The Finnish line
Dover Street Market is one of the most eclectic fashion boutiques in London’s W1 postcode. You can never be sure exactly what you will come across: a chandelier made from spectacles, a T-shirt vending machine, the perfect beetroot risotto. But you can be sure there’s always an artistic or aspirational design aspect to everything.
The same is true of the latest installation – although the fashionista who is not already versed in Finnish furniture history might not see it immediately. Tom Dixon’s 2nd Cycle project for Artek sees Dover Street Market taken over by about 400 old and battered chairs – identical but for their various degrees of wear and tear.
Dixon had the idea for 2nd Cycle at the Milan furniture fair last spring. Since that time, he and his colleagues at Artek have been buying back as many used Alvar Aalto designs as they can from across Finland.
2nd Cycle sees Artek put the furniture back into circulation, but without any design maintenance or refurbishment prior to their resale. The only intervention, in fact, is the addition of a Radio Frequency Identification tag to each item. The tag can be read by a mobile phone and contains a link to the individual history of that chair on the Internet. The owner can also add to this legacy over time, ultimately creating an item of furniture with a real story to tell.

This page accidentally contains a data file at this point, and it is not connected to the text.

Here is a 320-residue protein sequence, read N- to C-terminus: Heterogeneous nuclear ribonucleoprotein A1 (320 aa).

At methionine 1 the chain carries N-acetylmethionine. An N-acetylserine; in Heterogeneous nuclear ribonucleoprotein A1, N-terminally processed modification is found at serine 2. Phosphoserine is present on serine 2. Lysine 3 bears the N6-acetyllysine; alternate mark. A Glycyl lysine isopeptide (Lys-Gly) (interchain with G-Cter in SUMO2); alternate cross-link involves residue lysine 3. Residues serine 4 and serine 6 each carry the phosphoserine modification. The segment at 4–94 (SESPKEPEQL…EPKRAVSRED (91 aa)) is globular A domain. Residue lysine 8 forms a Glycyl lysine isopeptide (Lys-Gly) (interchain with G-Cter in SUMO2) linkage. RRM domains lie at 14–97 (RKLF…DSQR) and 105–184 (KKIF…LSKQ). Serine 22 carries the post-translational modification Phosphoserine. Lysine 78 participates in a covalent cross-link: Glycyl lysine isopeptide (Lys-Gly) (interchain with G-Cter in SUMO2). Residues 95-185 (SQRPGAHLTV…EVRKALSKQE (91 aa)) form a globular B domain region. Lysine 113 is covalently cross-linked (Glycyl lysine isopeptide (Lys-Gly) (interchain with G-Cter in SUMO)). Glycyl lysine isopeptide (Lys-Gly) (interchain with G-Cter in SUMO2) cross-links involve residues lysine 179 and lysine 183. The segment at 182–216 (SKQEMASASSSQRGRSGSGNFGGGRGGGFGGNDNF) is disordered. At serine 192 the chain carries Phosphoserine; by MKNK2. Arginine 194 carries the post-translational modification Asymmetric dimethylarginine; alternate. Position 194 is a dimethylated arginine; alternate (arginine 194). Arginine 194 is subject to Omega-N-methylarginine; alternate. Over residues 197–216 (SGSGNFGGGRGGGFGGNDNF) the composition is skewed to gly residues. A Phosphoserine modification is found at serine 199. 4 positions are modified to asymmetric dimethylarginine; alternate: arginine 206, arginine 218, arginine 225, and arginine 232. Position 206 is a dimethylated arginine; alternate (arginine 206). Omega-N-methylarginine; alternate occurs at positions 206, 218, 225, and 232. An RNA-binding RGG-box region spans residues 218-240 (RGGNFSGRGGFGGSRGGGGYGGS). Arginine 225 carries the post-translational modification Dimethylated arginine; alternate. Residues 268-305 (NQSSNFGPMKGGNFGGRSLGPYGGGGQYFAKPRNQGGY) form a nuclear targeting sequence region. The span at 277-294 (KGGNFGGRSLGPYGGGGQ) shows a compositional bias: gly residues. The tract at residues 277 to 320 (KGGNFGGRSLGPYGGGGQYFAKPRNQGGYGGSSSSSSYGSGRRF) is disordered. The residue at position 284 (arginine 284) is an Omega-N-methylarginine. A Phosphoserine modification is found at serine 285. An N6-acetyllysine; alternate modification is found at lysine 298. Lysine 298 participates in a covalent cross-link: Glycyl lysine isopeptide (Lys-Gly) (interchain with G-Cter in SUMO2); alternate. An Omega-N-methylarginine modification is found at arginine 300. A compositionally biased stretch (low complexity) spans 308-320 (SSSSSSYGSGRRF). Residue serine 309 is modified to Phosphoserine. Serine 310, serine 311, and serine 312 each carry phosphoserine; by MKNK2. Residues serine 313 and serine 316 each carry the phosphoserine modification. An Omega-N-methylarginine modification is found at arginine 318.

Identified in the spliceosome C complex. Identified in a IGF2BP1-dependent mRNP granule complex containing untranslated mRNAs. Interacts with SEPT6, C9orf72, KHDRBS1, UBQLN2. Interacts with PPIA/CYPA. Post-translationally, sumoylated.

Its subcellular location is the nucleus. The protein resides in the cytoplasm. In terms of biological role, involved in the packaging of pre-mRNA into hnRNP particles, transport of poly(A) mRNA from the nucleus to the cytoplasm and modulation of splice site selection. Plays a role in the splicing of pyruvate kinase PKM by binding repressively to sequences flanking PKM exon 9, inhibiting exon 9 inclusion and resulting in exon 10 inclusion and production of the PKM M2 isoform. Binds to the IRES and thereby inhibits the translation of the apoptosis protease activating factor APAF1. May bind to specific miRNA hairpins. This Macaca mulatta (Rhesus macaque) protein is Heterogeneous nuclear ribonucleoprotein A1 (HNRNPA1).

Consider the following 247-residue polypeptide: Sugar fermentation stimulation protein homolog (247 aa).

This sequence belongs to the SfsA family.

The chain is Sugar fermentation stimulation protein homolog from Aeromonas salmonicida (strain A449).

Artek has been producing Aalto furniture since the 1930s. Affordable and constructed in an innovative method from bent birch ply, during the height of the Modernist movement Aalto’s designs were quickly adopted as the national furniture of Finland. In fact, they played no small part in establishing a fresh and distinctive identity for the young nation – Aalto’s pieces providing a softer, humanist alternative to the harsh, metallic aesthetic of his Bauhaus contemporaries. Since then, it has been specified for many years in public institutions across Finland – and it is unusual to find an office, home or public space without an Artek item somewhere inside.
In the past six months, explains Dixon, ‘We have been collecting furniture from every nook and cranny. We’ve bought back these chairs from everywhere you can imagine – old people’s homes, factories, schools, museums and libraries.’ In Finland, Aalto furnishings are very much everyday items, explains the designer. ‘It’s only in other countries that they are viewed as iconic – and part of what I am doing with 2nd Cycle is a celebration of these pieces’ normality. This is why I wanted to do it in Dover Street Market – rather than treating them as precious antiques in a traditional design store,’ says Dixon.
All the pieces will be available for purchase at prices based on their age, condition and history. According to Dixon, you can view it in one of two ways. ‘On the one hand, this is a very dull story about second-hand chairs,’ he says. ‘On the other, it’s about acknowledging that these designs have a spectacular history, and a new beauty through the patina they have developed, and the longevity they have proved to have.’ 2nd Cycle is at Dover Street Market, London, from 9 October to 20 November
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